A student can, however, be in a position in which she can be legitimately called to task for such speech. If the student is acting in the capacity of a spokesperson for the university, then she can be held accountable in that capacity because she is not acting as a private individual but as a representative of the school. The same can apply to athletes as well—athletes are taken to represent their school and, as such, occupy a position that would plausibly make them spokespeople for the school. As such, they can be held accountable in that capacity. So, for example, a cross-country team captain who insists on making hateful, vulgar and poorly written Tweets about Christians can be legitimately censured—as a member of the team he is in the role of representing his school. If he wishes to remain on the team, he will need to cease that behavior. He can, of course, elect to leave the team—if he regards being able to tweet hateful and vulgar things about Jesus as being more important to him than being on the team.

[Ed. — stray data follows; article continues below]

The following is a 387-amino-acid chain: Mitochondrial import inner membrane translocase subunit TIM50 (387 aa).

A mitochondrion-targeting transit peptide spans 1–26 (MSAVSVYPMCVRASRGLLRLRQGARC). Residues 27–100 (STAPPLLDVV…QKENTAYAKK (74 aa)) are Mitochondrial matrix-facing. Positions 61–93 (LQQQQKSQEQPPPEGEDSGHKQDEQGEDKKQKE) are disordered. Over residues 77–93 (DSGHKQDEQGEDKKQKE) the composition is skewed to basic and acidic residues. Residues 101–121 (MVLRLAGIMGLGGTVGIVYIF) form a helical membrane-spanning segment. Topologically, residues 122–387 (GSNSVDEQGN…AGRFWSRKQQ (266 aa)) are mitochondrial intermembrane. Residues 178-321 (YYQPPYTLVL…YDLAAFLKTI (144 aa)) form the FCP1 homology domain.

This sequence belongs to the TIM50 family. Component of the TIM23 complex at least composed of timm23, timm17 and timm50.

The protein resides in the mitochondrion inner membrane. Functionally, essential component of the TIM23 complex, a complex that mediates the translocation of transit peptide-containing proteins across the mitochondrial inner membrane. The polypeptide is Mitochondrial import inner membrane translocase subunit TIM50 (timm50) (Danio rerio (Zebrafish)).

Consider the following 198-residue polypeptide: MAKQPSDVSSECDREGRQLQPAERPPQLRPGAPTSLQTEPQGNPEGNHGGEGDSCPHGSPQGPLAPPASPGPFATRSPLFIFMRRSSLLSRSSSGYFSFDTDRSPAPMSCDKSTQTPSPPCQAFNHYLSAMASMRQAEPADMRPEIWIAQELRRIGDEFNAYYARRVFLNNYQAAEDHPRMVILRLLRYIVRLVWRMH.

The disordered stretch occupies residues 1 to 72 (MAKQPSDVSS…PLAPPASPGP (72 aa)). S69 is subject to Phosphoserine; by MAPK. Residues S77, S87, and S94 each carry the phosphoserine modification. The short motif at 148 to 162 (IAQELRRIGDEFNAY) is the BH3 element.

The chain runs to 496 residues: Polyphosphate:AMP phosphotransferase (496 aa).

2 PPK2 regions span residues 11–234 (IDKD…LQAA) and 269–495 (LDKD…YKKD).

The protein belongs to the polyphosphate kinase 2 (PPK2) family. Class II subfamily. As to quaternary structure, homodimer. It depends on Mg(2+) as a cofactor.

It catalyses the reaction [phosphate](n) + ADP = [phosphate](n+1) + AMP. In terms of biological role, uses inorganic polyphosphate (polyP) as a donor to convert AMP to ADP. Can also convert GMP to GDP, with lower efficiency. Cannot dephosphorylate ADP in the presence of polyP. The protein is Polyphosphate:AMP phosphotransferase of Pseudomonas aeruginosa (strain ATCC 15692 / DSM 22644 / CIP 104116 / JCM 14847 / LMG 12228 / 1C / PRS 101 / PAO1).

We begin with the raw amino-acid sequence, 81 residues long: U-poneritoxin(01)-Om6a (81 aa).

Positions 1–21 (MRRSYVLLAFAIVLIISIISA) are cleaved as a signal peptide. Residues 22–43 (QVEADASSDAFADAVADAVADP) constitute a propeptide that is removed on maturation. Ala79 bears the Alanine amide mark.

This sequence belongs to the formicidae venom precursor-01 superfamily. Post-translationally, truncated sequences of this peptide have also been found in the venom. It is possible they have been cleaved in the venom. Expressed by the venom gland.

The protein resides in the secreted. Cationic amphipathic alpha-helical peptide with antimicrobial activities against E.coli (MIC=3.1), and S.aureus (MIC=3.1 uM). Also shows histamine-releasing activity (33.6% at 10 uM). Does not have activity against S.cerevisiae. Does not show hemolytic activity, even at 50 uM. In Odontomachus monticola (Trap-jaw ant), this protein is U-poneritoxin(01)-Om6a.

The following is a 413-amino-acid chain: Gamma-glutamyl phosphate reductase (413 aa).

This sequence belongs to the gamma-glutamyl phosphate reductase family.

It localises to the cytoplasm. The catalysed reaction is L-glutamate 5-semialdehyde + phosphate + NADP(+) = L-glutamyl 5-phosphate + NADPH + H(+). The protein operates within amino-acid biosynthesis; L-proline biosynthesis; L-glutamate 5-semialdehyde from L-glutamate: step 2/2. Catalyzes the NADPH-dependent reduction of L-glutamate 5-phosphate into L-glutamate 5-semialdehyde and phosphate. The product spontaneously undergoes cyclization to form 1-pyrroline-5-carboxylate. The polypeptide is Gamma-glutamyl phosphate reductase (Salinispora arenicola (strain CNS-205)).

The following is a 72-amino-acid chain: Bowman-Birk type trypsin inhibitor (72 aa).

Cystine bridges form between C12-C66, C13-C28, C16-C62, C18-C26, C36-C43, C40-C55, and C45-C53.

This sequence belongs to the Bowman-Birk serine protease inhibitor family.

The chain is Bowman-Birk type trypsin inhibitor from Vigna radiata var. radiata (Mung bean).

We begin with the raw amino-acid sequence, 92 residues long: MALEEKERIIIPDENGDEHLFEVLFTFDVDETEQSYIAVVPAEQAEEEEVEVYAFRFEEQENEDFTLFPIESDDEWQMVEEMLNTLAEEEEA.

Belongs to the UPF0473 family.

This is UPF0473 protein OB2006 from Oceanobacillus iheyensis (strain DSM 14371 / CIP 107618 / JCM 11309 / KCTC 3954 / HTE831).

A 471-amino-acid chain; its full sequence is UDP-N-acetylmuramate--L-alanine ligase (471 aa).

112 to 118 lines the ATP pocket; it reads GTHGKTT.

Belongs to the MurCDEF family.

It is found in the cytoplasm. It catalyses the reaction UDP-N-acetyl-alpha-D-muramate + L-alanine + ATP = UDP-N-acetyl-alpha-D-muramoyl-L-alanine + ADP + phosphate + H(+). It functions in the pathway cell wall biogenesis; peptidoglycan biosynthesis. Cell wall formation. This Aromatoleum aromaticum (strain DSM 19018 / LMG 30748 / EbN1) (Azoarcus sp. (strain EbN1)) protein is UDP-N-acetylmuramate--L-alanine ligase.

There is a rather serious concern about the extent to which a student can be regarded as representing the school and also the important matter of sorting out what sort of speech would warrant action being taken against the student. Unfortunately, I cannot cover these matters in this short essay, but in general, I would favor a moral policy of tolerance and erring heavily on the side of free expression.

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20 Responses

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  1. apollonian said, on February 21, 2014 at 2:10 pm